Postby Qaanol » Mon Aug 08, 2011 1:46 am UTC

If you’re serious about farming staple foods, you’ll almost certainly need a plow. A small plow can be operated by two people, one pulling and one steering, although it’s much easier if you have a horse or an ox to pull it.

If your staple food is a grain, say wheat, oats, or barley, you’ll probably want a scythe. If it’s a root, namely potatoes, you might be able to do without the scythe, although you may still want it for hay.

If you’re picturing a situation where it is necessary for you to produce your own food, it can be expected that many other people in the area will be starving, and thus willing to steal your food for their own survival. We can debate ethics until the cows come home, even if you don’t own any cows, but you’ll want some way to protect your farm from thieves, including angry mobs. This likely will involve getting a lot of your friends to help run the farm, and arming them with spears/pitchforks/bows. Some dogs can also help with defense, if properly trained.

Goats, sheep, and chickens are milk, wool, and eggs, plus the occasional main course if you have space to raise them. A couple sheepdogs may come along, and double as a security measure. Cats can protect your grain silos from rodents.

You’ll also want plenty of knives of various sizes and shapes.
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Re: Apocalypse shopping

Postby semicharmed » Mon Aug 08, 2011 10:51 am UTC

Qaanol wrote:If you’re serious about farming staple foods, you’ll almost certainly need a plow. A small plow can be operated by two people, one pulling and one steering, although it’s much easier if you have a horse or an ox to pull it.

If your staple food is a grain, say wheat, oats, or barley, you’ll probably want a scythe. If it’s a root, namely potatoes, you might be able to do without the scythe, although you may still want it for hay.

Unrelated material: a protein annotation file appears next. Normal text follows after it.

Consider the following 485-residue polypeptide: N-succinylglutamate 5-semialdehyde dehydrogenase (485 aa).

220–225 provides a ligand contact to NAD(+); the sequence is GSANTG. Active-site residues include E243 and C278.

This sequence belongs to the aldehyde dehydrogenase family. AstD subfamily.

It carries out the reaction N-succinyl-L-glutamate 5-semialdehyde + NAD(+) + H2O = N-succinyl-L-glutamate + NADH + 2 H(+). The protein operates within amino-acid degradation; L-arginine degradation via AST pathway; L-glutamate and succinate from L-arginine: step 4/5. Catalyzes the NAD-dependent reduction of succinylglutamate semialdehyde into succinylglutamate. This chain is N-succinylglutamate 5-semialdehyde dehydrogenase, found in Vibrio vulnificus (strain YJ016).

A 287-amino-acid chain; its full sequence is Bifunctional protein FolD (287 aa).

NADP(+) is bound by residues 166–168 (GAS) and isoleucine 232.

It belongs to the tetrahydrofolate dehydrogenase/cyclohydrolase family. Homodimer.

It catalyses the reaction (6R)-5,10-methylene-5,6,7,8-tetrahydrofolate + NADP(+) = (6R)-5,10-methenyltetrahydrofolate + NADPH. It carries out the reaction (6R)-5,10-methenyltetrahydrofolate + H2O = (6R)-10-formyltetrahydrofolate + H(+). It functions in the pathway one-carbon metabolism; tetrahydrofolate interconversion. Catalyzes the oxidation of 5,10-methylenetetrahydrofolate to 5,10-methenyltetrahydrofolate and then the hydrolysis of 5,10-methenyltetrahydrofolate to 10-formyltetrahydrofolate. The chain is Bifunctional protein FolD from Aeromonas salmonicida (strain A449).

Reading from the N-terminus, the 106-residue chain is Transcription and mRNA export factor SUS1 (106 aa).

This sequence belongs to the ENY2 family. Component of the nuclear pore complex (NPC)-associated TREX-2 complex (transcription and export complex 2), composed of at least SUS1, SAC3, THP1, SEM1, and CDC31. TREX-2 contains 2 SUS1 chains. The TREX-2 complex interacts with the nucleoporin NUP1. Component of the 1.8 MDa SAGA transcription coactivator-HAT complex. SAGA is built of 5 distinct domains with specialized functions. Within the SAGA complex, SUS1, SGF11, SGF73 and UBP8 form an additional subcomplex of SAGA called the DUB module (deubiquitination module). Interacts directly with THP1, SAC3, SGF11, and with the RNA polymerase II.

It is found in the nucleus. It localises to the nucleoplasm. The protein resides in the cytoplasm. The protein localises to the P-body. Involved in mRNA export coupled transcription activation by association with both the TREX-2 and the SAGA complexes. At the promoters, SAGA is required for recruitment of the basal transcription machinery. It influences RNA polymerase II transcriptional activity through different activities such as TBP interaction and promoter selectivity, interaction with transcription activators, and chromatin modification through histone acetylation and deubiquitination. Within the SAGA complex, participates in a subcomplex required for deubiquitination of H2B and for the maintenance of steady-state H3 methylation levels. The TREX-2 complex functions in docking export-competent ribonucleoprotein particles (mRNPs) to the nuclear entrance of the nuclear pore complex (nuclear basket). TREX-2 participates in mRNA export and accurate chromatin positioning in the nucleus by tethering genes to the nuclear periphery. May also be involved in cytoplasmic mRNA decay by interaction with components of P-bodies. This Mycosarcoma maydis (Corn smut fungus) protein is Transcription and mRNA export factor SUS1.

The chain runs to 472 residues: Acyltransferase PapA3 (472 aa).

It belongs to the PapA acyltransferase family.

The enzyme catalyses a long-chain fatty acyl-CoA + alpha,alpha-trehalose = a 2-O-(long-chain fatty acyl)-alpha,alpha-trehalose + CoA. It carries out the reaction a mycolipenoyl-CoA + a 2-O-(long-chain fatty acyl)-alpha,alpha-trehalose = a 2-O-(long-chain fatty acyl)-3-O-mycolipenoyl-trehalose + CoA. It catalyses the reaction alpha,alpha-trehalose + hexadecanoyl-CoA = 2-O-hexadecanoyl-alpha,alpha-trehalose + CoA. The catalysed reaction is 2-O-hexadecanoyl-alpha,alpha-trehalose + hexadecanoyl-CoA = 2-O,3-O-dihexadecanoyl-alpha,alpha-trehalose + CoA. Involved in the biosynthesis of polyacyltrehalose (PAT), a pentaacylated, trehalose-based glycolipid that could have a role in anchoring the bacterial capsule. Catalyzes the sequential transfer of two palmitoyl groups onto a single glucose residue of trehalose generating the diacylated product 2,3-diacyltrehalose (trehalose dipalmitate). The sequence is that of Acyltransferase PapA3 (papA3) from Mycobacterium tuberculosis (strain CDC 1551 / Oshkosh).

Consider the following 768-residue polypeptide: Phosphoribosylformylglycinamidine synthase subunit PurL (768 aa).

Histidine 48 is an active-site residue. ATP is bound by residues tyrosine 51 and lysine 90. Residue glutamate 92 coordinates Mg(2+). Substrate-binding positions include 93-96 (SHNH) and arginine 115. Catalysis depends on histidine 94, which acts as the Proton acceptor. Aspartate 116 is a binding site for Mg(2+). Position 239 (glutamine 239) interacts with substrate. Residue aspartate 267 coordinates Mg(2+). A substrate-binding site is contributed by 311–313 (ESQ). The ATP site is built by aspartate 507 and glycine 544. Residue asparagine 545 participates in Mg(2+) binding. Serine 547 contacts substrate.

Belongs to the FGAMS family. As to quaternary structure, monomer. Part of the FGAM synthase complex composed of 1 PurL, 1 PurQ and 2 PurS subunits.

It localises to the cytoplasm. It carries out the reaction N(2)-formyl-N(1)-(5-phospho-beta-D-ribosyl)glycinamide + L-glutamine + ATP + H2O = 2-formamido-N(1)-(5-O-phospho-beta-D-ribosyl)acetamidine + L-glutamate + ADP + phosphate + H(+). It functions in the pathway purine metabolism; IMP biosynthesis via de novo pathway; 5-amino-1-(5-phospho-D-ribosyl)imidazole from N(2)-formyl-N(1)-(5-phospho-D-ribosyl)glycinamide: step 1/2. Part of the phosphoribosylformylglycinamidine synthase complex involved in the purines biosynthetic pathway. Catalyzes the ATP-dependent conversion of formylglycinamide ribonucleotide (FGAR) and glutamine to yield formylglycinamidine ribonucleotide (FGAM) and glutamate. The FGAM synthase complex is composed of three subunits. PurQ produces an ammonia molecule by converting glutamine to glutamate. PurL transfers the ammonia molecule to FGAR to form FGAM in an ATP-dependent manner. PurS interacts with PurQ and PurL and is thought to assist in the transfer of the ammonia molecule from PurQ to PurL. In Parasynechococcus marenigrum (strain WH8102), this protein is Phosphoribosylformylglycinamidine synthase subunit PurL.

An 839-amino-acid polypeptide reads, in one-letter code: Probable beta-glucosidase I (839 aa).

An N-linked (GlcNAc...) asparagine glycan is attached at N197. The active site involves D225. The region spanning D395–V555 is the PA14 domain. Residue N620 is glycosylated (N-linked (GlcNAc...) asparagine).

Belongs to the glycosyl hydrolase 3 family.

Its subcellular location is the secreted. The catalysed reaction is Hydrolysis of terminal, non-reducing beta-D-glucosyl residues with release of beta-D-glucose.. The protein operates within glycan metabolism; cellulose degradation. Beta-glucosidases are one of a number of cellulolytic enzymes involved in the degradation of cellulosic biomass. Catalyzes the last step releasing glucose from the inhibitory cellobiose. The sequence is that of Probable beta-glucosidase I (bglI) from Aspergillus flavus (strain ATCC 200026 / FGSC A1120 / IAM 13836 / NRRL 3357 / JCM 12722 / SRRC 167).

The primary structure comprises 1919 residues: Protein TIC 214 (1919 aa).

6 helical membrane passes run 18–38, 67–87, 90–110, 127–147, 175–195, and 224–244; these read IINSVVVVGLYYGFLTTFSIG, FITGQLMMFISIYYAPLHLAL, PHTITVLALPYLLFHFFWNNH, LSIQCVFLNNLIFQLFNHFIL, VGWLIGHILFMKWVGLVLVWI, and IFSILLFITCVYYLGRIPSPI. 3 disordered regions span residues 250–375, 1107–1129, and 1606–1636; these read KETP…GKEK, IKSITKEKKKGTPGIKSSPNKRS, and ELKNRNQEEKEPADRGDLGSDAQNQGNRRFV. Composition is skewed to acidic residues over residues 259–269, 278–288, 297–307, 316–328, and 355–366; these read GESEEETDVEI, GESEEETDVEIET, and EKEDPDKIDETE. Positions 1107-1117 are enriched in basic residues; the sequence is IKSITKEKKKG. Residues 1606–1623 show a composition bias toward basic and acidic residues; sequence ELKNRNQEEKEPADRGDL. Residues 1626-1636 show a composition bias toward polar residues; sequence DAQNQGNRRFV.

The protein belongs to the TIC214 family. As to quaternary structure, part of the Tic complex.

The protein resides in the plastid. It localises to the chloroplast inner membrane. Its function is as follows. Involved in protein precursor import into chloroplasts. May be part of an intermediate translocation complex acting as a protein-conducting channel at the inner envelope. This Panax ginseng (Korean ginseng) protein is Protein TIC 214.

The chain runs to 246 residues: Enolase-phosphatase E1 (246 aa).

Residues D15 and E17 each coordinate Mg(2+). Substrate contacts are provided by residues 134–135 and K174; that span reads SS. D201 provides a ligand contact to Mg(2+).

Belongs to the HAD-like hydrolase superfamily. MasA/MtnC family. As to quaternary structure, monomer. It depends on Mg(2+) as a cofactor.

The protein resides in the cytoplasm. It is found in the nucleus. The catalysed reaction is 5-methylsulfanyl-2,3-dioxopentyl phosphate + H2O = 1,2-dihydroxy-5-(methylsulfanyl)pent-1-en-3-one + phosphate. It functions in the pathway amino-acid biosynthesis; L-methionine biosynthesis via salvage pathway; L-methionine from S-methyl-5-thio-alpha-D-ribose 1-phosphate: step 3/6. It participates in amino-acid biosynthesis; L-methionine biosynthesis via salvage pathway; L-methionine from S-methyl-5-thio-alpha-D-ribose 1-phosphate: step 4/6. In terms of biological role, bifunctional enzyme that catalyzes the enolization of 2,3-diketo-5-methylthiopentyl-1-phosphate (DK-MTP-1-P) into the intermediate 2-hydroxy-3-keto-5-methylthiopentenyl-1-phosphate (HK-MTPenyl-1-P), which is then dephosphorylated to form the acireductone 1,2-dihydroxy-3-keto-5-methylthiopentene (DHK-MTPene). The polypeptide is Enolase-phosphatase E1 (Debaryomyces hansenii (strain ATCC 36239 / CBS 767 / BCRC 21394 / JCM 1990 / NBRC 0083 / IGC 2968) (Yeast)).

Yep - a plow will be necessary to break up the ground in spring, after the last frost. And a hoe of some sort to make rows and actually plant the seeds.

I highly recommend potatoes as a staple crop - because the potatoes grow underground, and potato plants are fairly robust, they're more resistant to too much rain/not enough rain/acid rain than grain crops. Also, potatoes are simple to plant & grow, and depending on where you're located, the harvest can start in early July if you plant in late April/early June. You simply feel around the roots and pull out the largest potatoes, leaving the smaller ones to finish maturing. And then potatoes can be pretty easily dug up with a hoe, although depending on scale you might also want to shallowly plow.

/I'm living in Ukraine right now. In a rural village. I planted potatoes this spring on the piece of field that came with my house, to the utter amusement of my neighbours since I was totally incompetent until right about when I finished planting.

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Re: Apocalypse shopping

Postby Ptolom » Mon Aug 08, 2011 11:06 am UTC

Potatoes are easy and nutritious. We got enough to last two weeks from a couple of grow bags.

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Re: Apocalypse shopping

Postby NeilFann » Wed Aug 10, 2011 12:41 pm UTC

Cheers guys! Quite timely given that the apocalypse may be starting.....

Potatoes are going to be the staple diet - I've just got 25kg out of half a row and could do three rows of them. That's a pretty good start! I have terraces though so I'm not sure how useful a plough would be compared to hand planting - good suggestion though. Don't think I've got the climate for grain so will stick to veg for now. Anyone know how long dry seeds last? And are the seeds of plants you've grown likely to be fertile? I'd heard that garden shops breed them infertile to keep you coming back.

Security will be a problem - realistically I've no protection against a mob other than hoping I'm out of the way enough - only time will tell. I can handle a small number of people though.

That leads us to plan B which is stockpiled food. I've been looking at the following:

Tilda Pure Original Basmati Rice 20kg
£28.61 (£1.41 / kg)

KTC Chick Peas 2kg
£2.96 (£1.47 / kg)

Whitworths Red Split Lentils 3kg - Pack of 4
£26.24 (£2.09 / kg)

Chef's Larder Table Salt 6kg
£3.02 (£0.49 / kg)

Rapeseed Cooking Oil Vegetable Oil 20 Litres
£24.01 (£1.20 / ltr)

What else do I need to give me the comfort of being able to survive a winter or two? Would dehydrated rations be a good investment?

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AvatarIII
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Joined: Fri Apr 08, 2011 12:28 pm UTC
Location: W.Sussex, UK

Re: Apocalypse shopping

Postby AvatarIII » Wed Aug 10, 2011 12:53 pm UTC

talking of dried veg, i recently disovered Dried Marrowfat Peas (as opposed to tinned, which i always got before), which are only about ~£1.30 per kilo, if you like mushy peas (and i do) you can't really go wrong, since it's something that you would generally eat with the water you cook it in, therefore retaining any nutrients lost to the water by cooking.

also you have got salt down, but what about sugar?